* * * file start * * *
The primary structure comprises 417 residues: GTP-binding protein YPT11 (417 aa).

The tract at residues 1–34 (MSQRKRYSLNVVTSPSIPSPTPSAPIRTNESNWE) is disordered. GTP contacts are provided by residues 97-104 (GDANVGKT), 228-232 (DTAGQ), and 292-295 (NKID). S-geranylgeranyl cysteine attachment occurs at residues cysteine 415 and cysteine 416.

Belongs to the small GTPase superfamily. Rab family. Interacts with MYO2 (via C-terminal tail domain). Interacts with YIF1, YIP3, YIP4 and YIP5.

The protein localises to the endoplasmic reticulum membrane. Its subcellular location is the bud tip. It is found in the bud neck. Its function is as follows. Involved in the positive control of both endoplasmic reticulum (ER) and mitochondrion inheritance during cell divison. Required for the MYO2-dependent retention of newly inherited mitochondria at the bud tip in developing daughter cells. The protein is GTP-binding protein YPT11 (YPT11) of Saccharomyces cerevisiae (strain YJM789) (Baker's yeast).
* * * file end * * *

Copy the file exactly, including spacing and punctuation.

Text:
The primary structure comprises 417 residues: GTP-binding protein YPT11 (417 aa).

The tract at residues 1–34 (MSQRKRYSLNVVTSPSIPSPTPSAPIRTNESNWE) is disordered. GTP contacts are provided by residues 97-104 (GDANVGKT), 228-232 (DTAGQ), and 292-295 (NKID). S-geranylgeranyl cysteine attachment occurs at residues cysteine 415 and cysteine 416.

Belongs to the small GTPase superfamily. Rab family. Interacts with MYO2 (via C-terminal tail domain). Interacts with YIF1, YIP3, YIP4 and YIP5.

The protein localises to the endoplasmic reticulum membrane. Its subcellular location is the bud tip. It is found in the bud neck. Its function is as follows. Involved in the positive control of both endoplasmic reticulum (ER) and mitochondrion inheritance during cell divison. Required for the MYO2-dependent retention of newly inherited mitochondria at the bud tip in developing daughter cells. The protein is GTP-binding protein YPT11 (YPT11) of Saccharomyces cerevisiae (strain YJM789) (Baker's yeast).